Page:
Life After a Layoff
Ken Proskie of Evanston, Illinois, an environmental and occupational health and safety consultant, was laid off at age 52. Instead of looking for another corporate job, he struck out on his own.
As told to Lauren Muthler
How did you lose your job? In April 2004, the company I worked for cut 1,400 jobs. I never thought that would happen to me because I was pretty successful.
What did you do? I thought I would find another job right away, but that didn’t happen, so I went to outplacement services. I took a seminar on how to start a business. Two weeks after that, my plan had completely changed. I had always considered being an independent consultant and decided I owed it to myself to try.
Was it a big financial risk? My previous company had a generous severance package and my wife had a good insurance plan, so the risk was not immediate.
What did you need to start over? I already had the qualifications, but I had to learn how to set up and run a business. I took a self-study course with modules on marketing, buying insurance and setting up accounting services. I read books on the subject. Then I called people on my contact list to see if they would hire me as a consultant. I went from doing nothing to being insanely busy in two to three years.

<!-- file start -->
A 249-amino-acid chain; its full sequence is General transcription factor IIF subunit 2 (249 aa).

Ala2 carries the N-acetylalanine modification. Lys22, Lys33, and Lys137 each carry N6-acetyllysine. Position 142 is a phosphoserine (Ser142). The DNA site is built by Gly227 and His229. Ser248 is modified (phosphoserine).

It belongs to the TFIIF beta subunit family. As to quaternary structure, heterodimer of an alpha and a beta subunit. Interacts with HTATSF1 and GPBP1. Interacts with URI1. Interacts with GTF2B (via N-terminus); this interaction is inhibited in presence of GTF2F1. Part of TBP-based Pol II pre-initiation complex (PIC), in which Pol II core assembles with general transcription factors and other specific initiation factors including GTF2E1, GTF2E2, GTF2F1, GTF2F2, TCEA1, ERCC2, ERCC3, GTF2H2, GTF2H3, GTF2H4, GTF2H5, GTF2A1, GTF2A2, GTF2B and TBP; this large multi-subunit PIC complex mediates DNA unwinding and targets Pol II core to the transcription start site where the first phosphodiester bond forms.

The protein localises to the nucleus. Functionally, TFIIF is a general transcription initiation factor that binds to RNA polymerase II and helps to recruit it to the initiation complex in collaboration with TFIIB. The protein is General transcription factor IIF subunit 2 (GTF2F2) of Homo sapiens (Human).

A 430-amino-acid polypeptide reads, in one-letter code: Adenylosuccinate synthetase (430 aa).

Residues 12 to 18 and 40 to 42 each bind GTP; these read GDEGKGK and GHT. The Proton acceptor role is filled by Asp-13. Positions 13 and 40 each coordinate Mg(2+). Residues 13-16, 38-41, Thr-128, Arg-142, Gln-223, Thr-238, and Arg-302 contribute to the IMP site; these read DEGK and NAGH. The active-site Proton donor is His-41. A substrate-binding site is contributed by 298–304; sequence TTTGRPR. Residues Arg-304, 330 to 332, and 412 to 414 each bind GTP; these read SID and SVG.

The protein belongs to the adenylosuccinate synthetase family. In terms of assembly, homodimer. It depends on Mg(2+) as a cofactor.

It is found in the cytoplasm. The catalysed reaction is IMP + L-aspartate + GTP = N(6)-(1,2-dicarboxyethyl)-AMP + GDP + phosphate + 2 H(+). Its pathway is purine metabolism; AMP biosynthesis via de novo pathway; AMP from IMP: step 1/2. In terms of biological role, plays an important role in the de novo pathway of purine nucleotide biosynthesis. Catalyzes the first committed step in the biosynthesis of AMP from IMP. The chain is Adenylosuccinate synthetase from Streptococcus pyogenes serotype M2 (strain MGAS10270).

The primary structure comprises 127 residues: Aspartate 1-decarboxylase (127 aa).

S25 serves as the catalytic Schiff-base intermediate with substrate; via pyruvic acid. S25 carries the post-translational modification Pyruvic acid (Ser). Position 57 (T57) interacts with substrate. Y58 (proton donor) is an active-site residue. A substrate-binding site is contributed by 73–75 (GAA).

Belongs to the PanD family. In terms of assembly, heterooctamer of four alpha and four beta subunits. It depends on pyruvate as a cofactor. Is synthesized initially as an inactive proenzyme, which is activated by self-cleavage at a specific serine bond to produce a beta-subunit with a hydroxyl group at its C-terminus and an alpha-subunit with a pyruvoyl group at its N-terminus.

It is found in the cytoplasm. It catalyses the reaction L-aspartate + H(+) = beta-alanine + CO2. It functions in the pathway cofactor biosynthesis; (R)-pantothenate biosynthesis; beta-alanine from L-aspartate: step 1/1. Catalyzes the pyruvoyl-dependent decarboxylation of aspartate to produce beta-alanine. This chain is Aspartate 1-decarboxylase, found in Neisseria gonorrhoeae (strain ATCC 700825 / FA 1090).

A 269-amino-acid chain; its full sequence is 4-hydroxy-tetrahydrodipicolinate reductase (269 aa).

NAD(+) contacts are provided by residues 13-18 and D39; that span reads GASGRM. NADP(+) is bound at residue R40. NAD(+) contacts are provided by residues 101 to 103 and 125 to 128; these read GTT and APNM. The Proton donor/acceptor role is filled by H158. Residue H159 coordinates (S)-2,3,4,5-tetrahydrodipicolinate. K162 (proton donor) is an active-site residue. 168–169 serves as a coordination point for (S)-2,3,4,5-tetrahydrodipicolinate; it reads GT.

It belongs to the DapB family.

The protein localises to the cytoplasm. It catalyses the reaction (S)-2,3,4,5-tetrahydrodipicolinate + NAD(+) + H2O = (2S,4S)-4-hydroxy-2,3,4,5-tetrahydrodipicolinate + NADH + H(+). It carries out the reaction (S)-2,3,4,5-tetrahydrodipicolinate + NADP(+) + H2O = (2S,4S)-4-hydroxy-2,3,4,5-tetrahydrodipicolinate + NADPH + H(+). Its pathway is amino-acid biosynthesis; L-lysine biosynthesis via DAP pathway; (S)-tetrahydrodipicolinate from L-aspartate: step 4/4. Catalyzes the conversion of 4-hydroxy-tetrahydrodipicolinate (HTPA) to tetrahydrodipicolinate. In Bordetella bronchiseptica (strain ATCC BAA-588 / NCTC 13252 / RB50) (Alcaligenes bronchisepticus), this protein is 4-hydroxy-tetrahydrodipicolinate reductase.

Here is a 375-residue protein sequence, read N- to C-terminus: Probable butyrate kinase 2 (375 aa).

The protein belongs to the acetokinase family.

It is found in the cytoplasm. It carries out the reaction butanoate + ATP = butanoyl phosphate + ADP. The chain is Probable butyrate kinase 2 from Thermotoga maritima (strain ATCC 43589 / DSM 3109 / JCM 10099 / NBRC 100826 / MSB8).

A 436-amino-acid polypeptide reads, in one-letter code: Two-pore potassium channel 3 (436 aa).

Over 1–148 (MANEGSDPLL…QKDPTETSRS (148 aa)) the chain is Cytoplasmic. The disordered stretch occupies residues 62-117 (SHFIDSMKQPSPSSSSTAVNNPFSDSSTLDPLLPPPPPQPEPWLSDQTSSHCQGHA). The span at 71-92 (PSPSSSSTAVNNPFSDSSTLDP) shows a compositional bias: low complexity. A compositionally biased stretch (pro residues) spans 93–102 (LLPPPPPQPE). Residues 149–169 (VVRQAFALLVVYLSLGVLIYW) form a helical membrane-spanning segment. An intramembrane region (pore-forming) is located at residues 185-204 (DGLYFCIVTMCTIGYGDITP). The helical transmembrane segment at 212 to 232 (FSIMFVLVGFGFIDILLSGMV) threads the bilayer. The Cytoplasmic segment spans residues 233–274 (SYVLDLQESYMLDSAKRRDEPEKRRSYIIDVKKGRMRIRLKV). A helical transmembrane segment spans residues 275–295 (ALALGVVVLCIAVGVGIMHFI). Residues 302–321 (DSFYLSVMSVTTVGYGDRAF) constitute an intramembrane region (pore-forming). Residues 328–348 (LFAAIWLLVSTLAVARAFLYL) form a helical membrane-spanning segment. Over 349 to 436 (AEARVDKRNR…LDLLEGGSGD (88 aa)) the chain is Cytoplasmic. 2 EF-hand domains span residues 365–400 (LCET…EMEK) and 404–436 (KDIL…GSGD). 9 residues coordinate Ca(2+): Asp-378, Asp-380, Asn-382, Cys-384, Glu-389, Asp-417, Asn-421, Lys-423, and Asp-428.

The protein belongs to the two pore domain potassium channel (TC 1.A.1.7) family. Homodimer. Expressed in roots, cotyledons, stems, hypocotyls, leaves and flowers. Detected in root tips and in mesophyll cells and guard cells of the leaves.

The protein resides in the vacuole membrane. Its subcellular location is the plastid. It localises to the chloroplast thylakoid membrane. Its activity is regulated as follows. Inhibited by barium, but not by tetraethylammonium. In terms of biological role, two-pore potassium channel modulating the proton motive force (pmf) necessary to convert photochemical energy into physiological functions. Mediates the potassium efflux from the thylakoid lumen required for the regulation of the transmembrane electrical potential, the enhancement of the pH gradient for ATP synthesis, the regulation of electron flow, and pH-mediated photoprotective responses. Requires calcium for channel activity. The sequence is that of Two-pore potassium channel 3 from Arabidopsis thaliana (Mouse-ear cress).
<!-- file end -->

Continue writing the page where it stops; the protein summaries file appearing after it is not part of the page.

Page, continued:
Do you plan to expand? I won’t hire employees because I am nearing retirement.
Are you better off now? I pay myself roughly the same as I made before, but I’m able to put a lot more into my 401(k). At my old company, I could contribute up to $22,000 a year. Now, as both employer and employee, I can contribute up to $55,500 a year. I also set my own hours.
What was your toughest problem? Because of $10,000 in start-up costs and lack of initial business, I had no salary for a year and a half.
What advice would you give others? Keep a network. Talk to people who know how to run a business; they will help if you ask. Don’t assume people know that you need help. If you think you know what you are doing and you have the passion for it, do it. I wish I had gone out on my own sooner so that I could have made my company into a bigger and more successful enterprise. I would never go back to a corporation.